This chap is a biologist, a lecturer in the anthropology of human evolution in the biology department at the Autonomous University of Madrid. I mention this not just to give an idea of who he is, but to show that he is supposed to be a specialist in the development of Homo sapiens, and that he works in the science faculty at a serious university. Which just goes to show that it isn’t only in the humanities departments of the Anglosphere that you can find unreason.
It’s fairly clear that he is just not very bright, and should probably have gone in for something less intellectually demanding. He can’t get a complete grasp of the literature, having to construct his arguments from very general, hazy (and inaccurate, as we shall see) notions interspersed with odd details to which he attaches too much importance.
He claims that he does not publish in English language journals because he doesn’t want to pander to the Anglo-Saxon dominance of cultural assumption, and he specifically says that words like ‘fitness’ and 'selfish' cannot be properly translated into Spanish. This last point is true, but quite immaterial. There is no Spanish word which covers all the acceptions and connotations of the English word ‘fit’ and its derivatives (though his own suggestion, 'pringao' is a particularly inept translation, and he seems to think selfishness is, in English, held to be a positive quality), but it’s easy enough to explain the idea in any context, and people working in the field of human evolution understand the term perfectly in that context. There is no ambiguity, whatever their native tongue (because they understand the idea, not the word used to name it). Sandín gets grandiosely, and rather foolishly, Whorfian on this point.
I suspect he doesn’t publish in the more prestigious journals because they don’t accept his submissions. And since he doesn’t seem to do any real research, just churn out articles musing about how Darwinians are wrong and why doesn’t everyone listen to him instead, this is perhaps not surprising.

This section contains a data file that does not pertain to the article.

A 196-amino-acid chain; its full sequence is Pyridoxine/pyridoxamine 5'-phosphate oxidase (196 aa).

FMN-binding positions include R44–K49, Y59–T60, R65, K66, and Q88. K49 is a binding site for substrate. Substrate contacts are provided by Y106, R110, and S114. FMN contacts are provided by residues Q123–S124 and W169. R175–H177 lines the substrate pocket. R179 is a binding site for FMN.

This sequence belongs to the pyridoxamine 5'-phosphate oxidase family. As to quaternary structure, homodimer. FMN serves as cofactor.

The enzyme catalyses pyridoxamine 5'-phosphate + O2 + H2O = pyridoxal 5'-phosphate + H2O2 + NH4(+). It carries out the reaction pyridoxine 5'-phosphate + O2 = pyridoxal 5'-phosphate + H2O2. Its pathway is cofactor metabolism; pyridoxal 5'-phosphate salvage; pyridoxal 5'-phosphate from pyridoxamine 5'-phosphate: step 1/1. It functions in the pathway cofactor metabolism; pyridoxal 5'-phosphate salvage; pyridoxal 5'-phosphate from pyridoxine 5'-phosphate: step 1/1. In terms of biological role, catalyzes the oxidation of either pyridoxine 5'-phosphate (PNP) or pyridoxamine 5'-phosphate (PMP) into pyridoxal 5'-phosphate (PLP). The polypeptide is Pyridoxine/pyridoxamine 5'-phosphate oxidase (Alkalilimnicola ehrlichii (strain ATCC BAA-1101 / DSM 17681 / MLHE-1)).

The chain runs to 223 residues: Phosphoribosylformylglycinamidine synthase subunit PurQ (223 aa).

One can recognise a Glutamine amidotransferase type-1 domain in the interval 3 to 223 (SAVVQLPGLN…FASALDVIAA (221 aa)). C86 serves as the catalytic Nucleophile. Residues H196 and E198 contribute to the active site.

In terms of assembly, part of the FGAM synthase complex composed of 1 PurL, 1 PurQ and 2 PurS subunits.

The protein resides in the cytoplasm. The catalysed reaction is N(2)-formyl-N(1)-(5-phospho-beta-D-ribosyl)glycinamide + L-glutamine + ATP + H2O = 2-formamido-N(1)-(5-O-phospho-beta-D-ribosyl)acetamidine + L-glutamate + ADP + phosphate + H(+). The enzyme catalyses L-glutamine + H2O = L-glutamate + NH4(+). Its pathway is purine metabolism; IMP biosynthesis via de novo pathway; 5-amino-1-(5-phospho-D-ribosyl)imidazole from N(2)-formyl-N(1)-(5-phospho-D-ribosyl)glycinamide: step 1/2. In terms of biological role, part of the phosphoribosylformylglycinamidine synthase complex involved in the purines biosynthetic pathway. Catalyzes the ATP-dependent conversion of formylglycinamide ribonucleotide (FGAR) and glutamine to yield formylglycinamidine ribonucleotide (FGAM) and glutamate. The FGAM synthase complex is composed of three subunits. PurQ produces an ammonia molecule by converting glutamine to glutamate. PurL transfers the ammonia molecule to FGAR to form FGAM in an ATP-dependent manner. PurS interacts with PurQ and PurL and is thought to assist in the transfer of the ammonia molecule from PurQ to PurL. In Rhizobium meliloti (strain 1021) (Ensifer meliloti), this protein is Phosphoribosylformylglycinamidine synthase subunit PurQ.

He states, and it seems to be a cornerstone of his faith, that the Australopithecines were not ancestors of man or a dead branch on the evolutionary line that led to Homo sapiens, but the ancestors of chimpanzees (Australopithecus africanus), and gorillas (Paranthropus robustus). He doesn’t explain satisfactorily why he thinks this is the case. Apparently it’s just obvious, no real evidence is needed. On the other hand, he brushes aside the detailed analyses of anatomical structure which allows the experts in the field to distinguish between the hominid lineage and the other ape lines. It is hard to imagine why he thinks he is the only person to have noticed their glaring errors, nor what those errors supposedly are, since he doesn’t say.
He refers to ‘Darwinism’ in much the same way that creationists do, as though it were some kind of idealistic belief defended against all logic by a powerful clique. This is typical of the closed and limited mind; it reduces ideas it cannot understand in detail to simple beliefs, and attributes them collectively to the body of people he imagines oppose him. These are straw men arguments, since the people who work in the field do not ‘believe’ in this sense at all; they observe, they tabulate, compare and contrast data, they interpret it in so far as seems reasonable and safe, they construct hypotheses which they then test by designing further experiments or, in this field, usually by what chance leads them to discover. Qua scientists they do not ‘believe’ anything at all.
Our knowledge about the history of evolution has grown enormously since the publication in the mid 19thC of the work of Darwin and others, and continues to grow, constantly altering the proposed reconstructions of our own and other lineages. It is well understood by palaeo-anthropologists that what is known is a tiny fraction of what there is to know, and geneticists are likewise aware that they have barely begun their work. Nevertheless, there is much that is known to be true, including the fact that species evolve.
It is worth reading both ‘On the Origin of Species’ and ‘The Descent of Man,’ if only to have some understanding of the extent and conscientiousness of the research Darwin undertook before setting out the theories that he derived from it. It was not some vision that came to him in the night and which he and his acolytes down the generations have worked to impose on a blinkered academy, but a source of information and ideas which have all been tested and added to down the years.
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